If you need to know which are the alkaline phosphatase (ALP) reference ranges or you require more information about the role of alkaline phosphatase (ALP) in the blood, you can visit normal alkaline phosphatase (ALP) level in the blood
Low alkaline phosphatase (ALP) in the blood is not common. It may be a consequence of a disease but the most usual reason is a low-protein diet or a zinc deficiency. If it occurs in children or adolescents is a matter of concern because it can cause growth disorders.
Mild hypophosphatasemia may be a consequence of a vegetarian diet with deficiency of proteins or zinc.
A vitamin C deficit (like occurs in scurvy) can lower the alkaline phosphatase (ALP) level in the blood. In the developed countries is not common to find this deficiency.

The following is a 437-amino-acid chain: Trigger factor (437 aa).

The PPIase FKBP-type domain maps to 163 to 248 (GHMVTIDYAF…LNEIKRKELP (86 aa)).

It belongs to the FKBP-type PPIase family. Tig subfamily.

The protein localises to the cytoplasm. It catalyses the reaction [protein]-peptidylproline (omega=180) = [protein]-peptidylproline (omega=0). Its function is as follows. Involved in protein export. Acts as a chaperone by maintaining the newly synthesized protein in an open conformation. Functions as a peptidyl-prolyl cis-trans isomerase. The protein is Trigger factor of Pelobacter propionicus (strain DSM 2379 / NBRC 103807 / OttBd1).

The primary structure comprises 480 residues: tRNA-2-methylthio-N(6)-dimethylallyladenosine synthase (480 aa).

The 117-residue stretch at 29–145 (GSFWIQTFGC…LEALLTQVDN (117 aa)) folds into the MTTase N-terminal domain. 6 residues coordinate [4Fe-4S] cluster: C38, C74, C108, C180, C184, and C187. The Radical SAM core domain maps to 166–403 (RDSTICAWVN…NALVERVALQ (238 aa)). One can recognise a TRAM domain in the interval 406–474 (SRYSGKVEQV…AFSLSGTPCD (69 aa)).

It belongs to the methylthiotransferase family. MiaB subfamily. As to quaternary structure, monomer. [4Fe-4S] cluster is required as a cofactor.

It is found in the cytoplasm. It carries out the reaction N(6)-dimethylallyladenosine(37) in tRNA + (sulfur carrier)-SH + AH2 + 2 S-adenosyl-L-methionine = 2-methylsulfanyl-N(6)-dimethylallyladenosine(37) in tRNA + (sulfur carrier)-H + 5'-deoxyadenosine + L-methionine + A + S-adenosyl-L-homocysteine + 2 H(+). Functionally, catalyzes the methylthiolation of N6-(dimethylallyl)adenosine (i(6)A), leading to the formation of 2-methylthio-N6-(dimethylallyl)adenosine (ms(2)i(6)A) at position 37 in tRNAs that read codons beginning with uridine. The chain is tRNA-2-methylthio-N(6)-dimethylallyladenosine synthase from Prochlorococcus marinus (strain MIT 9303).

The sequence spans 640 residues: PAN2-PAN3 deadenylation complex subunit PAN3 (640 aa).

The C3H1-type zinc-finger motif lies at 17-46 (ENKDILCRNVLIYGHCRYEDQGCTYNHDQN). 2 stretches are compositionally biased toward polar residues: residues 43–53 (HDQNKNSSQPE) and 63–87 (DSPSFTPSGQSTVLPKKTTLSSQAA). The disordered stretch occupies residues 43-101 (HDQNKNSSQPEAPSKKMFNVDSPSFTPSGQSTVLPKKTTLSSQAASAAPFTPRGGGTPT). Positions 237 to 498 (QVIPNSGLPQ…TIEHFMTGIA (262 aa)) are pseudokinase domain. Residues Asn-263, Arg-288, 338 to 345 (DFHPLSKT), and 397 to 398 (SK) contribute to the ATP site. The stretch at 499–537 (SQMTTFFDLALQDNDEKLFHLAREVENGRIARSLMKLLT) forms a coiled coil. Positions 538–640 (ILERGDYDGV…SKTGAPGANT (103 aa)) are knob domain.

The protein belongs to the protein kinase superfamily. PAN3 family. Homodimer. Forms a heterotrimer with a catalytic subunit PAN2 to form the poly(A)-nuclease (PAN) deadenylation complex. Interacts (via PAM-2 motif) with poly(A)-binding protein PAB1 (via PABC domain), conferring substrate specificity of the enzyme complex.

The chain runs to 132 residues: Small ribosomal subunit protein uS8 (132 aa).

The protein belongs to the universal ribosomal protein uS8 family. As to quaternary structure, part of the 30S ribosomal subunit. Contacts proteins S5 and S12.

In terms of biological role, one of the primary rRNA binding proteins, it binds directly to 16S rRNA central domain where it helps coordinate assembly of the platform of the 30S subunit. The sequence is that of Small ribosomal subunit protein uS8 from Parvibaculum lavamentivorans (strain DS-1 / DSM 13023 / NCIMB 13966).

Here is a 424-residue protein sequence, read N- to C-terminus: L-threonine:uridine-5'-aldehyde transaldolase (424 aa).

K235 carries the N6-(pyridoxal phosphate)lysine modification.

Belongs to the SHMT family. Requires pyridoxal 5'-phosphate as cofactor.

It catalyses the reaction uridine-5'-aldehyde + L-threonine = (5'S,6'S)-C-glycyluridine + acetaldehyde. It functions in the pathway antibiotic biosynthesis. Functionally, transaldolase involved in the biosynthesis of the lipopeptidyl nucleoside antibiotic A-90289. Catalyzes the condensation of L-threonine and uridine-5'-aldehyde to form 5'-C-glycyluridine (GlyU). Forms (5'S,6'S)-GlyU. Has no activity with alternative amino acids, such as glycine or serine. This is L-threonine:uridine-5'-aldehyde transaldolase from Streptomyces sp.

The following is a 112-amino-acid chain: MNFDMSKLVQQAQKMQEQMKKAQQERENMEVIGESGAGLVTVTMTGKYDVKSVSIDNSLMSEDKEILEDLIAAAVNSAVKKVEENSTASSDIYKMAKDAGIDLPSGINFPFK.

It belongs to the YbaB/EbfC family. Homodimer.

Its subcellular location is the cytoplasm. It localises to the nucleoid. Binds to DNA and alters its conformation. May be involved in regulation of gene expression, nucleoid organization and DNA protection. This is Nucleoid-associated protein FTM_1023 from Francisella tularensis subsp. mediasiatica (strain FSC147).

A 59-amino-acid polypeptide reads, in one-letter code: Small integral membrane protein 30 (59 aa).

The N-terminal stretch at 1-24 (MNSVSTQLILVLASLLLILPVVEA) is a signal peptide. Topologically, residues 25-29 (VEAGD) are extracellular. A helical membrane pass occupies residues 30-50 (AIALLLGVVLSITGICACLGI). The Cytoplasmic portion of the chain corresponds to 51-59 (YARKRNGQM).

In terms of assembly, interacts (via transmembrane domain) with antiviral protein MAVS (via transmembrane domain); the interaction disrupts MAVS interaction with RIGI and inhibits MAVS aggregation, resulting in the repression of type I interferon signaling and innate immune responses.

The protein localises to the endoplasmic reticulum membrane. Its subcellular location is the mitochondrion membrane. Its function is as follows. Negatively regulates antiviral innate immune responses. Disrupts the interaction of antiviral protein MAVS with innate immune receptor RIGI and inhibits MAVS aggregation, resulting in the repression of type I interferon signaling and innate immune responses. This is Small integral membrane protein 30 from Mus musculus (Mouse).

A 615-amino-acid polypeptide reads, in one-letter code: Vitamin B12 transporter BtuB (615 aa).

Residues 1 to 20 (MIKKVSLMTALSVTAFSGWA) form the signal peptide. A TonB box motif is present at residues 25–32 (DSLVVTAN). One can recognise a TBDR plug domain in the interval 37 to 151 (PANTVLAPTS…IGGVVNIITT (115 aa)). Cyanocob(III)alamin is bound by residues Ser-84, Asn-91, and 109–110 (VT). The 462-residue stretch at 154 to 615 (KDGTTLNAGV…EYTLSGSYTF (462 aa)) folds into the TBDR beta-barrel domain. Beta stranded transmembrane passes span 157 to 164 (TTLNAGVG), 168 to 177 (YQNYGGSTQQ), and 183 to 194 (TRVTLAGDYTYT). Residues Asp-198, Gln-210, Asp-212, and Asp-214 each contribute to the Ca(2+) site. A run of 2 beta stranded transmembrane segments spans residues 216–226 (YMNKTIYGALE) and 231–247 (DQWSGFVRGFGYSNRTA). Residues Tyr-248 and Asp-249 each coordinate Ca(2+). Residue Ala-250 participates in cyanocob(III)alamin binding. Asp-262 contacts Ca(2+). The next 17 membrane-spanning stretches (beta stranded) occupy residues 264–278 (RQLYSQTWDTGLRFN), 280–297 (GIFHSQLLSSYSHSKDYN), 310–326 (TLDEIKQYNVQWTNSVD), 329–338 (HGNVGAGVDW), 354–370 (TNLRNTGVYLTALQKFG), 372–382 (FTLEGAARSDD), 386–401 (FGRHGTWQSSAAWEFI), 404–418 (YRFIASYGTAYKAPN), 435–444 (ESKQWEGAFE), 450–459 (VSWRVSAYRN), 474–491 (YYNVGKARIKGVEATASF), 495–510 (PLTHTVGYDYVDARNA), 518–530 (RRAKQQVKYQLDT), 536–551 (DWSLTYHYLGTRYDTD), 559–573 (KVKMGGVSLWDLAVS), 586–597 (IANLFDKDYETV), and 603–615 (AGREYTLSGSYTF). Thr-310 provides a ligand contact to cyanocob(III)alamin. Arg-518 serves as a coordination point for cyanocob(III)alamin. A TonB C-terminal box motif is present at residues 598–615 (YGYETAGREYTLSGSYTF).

Hypothyroidism can be also a possibility. A visit to your doctor is advisable. He will study your medical record and he will decide if a thyroid function test is necessary. TSH level in the blood can be a help.
To suffer a particular health situation can reduce your alkaline phosphatase (ALP) level in the blood:
The following diseases can explain an alkaline phosphatase (ALP) level in the blood lower than normal:
If your alkaline phosphatase level is slightly low you must follow a balanced diet with an adequate intake of zinc.
Food rich in zinc includes:
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The following values are considered to be below the normal range:
IMPORTANT: These levels are expressed in U/L. They are an example of a healthy man of about 45 years old with no known disease and not taking any medication. The ranges can be different depending on the laboratory or on your personal circumstances.
Normal ranges of alkaline phosphatase (ALP) in the blood in children and in pregnancy are very different at the values presented here. In that case you must use the respective reference tables.